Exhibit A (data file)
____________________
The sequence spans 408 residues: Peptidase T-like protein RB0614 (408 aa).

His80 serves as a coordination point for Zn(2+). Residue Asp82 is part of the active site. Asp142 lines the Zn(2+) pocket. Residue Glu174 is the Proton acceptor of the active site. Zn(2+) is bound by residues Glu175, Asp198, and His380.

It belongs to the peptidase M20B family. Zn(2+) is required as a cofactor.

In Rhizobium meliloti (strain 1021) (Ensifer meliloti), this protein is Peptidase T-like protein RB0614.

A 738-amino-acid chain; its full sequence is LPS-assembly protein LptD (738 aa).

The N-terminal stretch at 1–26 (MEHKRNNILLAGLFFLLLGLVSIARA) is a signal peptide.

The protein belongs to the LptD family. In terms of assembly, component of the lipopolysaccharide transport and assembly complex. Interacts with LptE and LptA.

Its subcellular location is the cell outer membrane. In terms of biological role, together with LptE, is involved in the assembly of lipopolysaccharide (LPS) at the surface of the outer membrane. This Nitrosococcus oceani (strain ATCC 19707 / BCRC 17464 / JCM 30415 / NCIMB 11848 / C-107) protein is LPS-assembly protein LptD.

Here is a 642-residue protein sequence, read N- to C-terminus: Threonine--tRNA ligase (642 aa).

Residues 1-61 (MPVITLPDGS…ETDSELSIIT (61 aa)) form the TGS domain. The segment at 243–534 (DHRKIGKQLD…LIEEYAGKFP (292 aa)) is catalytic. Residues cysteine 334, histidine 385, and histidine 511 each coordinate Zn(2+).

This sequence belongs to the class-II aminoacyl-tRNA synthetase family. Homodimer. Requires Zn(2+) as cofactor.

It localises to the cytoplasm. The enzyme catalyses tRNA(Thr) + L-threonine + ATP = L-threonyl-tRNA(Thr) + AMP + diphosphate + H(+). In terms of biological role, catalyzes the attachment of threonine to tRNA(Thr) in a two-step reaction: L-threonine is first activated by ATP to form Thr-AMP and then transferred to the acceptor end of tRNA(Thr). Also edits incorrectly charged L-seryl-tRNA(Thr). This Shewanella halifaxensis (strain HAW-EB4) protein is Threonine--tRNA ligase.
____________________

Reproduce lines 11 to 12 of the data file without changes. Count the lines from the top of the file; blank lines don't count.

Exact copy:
This sequence belongs to the class-II aminoacyl-tRNA synthetase family. Homodimer. Requires Zn(2+) as cofactor.

It localises to the cytoplasm. The enzyme catalyses tRNA(Thr) + L-threonine + ATP = L-threonyl-tRNA(Thr) + AMP + diphosphate + H(+). In terms of biological role, catalyzes the attachment of threonine to tRNA(Thr) in a two-step reaction: L-threonine is first activated by ATP to form Thr-AMP and then transferred to the acceptor end of tRNA(Thr). Also edits incorrectly charged L-seryl-tRNA(Thr). This Shewanella halifaxensis (strain HAW-EB4) protein is Threonine--tRNA ligase.